Homeowner insurers get flooded with claims over property damage caused by rising waters, and underwriters usually turn them down. The Hurricane Katrina experience, among other things, served as a reminder to consumers that homeowner policies exclude flood exposures.
Worried about possible floods where you live? If so, buy flood insurance from the National Flood Insurance Program (NFIP), advises Lynn Knauf, director of personal lines for the Property Casualty Insurers Association of America (PCI), in Des Plaines, Ill., and Dr. Robert Hartwig, chief economist of the Insurance Information Institute (III) in New York.
"Consumers typically can buy flood coverage through their insurance agent," Knauf adds. "With few exceptions, virtually anybody can purchase the coverage." She warns consumers that they might be lulling themselves into a false sense of security if they see no need to buy flood coverage because they reside in locations that are not prone to floods, hurricanes and other natural disasters.
"Even if you don't live in an area prone to flooding, you may want to consider purchasing coverage," contends Knauf. "Floods can happen in inland areas and away from major rivers in any and all 50 states. If a hurricane hits your area, you'll certainly take comfort in knowing you have flood insurance. Consider buying a flood insurance policy if your house could be flooded by melting snow, an overflowing creek or pond."
One other piece of flood insurance advice from Knauf - "Don't wait for a flood season warning on the evening news to buy a policy-there is a 30-day waiting period before the coverage takes effect."
III's Bob Hartwig discusses why homeowners insurance doesn't cover flood exposures. "Flooding reflects water rising from below, and that exposure has always been excluded from your homeowners policy," emphasizes Hartwig.
As an alternative to NFIP, Hartwig says that there are a small number of private insurers such as Chubb that sell coverage to its customers, but not necessarily in every state. "So you need to check with your agent to see if that particular carrier sells coverage in your state," advises Hartwig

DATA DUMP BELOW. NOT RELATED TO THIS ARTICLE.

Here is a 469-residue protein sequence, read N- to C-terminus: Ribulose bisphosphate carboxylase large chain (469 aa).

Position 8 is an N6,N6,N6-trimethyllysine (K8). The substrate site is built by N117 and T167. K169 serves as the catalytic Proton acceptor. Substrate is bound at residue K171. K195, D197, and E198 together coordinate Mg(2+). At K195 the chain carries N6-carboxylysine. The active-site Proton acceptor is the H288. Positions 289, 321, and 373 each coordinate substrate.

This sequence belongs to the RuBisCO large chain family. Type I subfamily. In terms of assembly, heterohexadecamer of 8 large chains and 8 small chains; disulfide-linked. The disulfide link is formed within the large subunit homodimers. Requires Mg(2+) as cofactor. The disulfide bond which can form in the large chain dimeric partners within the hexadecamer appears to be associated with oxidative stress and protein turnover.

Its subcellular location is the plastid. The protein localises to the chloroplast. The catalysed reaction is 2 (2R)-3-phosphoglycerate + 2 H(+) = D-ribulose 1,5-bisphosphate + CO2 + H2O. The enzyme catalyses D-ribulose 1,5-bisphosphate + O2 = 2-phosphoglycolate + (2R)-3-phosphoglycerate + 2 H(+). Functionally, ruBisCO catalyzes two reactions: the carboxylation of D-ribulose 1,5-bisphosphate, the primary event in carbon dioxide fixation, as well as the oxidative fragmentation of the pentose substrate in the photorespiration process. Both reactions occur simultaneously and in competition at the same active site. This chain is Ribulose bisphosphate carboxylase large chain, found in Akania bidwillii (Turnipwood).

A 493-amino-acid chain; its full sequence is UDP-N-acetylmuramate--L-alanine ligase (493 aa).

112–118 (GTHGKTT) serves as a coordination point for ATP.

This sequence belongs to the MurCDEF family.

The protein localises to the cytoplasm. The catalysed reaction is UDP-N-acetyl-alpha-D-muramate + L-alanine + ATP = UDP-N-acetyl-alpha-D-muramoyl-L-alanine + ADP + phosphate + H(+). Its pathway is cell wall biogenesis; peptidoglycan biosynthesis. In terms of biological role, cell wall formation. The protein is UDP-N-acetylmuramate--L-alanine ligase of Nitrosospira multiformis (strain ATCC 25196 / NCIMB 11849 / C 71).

Standard homeowners policies typically cover all perils that are not specifically excluded, says Eric Goldberg, assistant general counsel for the American Insurance Association in Washington, D.C. Water damage is typically excluded, says Goldberg. He also points out that you can purchase flood coverage directly through your homeowners insurance agent. However, flood protection is provided by the National Flood Insurance Program. Call 1-800-427-4661 or visit FEMA's website.
Under NFIP, replacement cost coverage is available for the structure of your home, up to $250,000 in limits. However, through NFIP, only actual cash value coverage is available for your possessions. Replacement cost coverage can pay to rebuild your home as it was before the damage, up to NFIP policy limits. In terms of your possessions, NFIP provides actual cash value coverage, which is replacement cost coverage minus depreciation. That means that the older your possessions are, the less you will get if they are damaged. There may also be sublimits on coverage for furniture and other belongings stored in your basement. Sublimits for your possessions stored in your basement typically are less than the overall NFIP limits for your personal possessions.
The federal flood insurance program provides only limited coverage. If you need more coverage than the federal program provides, additional coverage known as "excess" flood insurance is available from specialized insurance companies. Depending on the amount of coverage purchased, an excess flood insurance policy will cover damage above the limits of the federal program on the same basis as the federal program-replacement cost for the structure and actual cash value for the contents, Goldberg says.
A final point from Goldberg: Flood insurance is available for renters as well as homeowners.
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